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CD Reviews

Exceptional solo and ensemble playing
06/05/2000
(5 out of 5 stars)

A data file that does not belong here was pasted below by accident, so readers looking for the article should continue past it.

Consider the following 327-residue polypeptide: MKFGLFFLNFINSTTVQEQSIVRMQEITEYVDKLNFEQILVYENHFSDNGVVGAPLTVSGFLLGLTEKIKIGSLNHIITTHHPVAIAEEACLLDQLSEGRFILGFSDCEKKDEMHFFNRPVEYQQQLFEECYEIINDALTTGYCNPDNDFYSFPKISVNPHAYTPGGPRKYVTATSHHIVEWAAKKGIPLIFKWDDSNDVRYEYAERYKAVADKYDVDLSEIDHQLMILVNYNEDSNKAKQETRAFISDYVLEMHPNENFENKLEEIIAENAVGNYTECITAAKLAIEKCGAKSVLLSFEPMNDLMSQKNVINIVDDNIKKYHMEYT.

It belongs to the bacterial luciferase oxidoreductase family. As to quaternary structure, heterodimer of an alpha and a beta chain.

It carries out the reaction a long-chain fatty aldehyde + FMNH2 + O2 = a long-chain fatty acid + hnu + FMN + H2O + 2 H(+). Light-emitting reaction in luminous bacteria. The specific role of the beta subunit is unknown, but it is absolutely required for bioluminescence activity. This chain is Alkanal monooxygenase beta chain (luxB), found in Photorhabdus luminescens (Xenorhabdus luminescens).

"Joe Henderson is probably not the first tenor sax player's name to pop to most people's lips when asked, but as this double album shows, more's the pity. What you get here is a pure, concentrated example of first-class sax playing with two marvellously empathetic accompanists. Except to put it that way makes it sound as if Ron Carter on bass and Al Carter on drums are there just to back him up. Although the tenor sax is undoubtedly the lead instrument the more you listen to this session the more you appreciate the sharing of musical ideas between the three musicians. The music is what counts to them. At times, where the music requires it, the drums just back right out leaving only the tenor and bass weaving sinuous threads around each other. It might sound crazy to say this is the drummer 'contributing' to the music, but so often you hear small groups where the bass / percussion / rhythm section seems hell-bent on playing on regardless of whether it makes musical sense. I don't know how long these three had played together prior to this recording but they certainly sound as if they know exactly what's going on inside each other's heads. Don't worry if you don't recognise many of the titles of the tracks. The inventiveness and imagination displayed is incredible, and I suspect that even on those tracks where you think you know the melody, the development will take you off in directions you never thought of before. At times the bass will play just a simple insistent 2 or 3 note riff and let the others improvise around it for minutes at a time; at others times all three artists are contributing strongly to the sound. This latter aspect is one of which I am particularly fond : beacuse it is such a small group you can still visualise all three musicians and appreciate the totality of the music they are making. The recording of this live session is first class and the atmosphere sounds as though it was quite intense. You can almost imagine the audience perched on the edge of their seats watching and wondering they way people do when seeing someone doing high-wire walking. Half of you wants them to succeed magnificently, half of you gorishly wants to see them fall. Well, there are certainly some wobbles here (hey, the guys are human!) but the recoveries are just as breathtaking as you want. And, yes, they do all make to the other end in one piece. I first heard a track from this ('Loose Change' on CD 1) on BBC Radio 3's (normally the straight-laced classical station) 'Jazz Record Requests' programme and went straight out the next day and purchased it. It's that good. Since then it has quickly hoisted itself in to one of my all-time favourite jazz CDs. Go on, do yourself a favour, you won't regret it."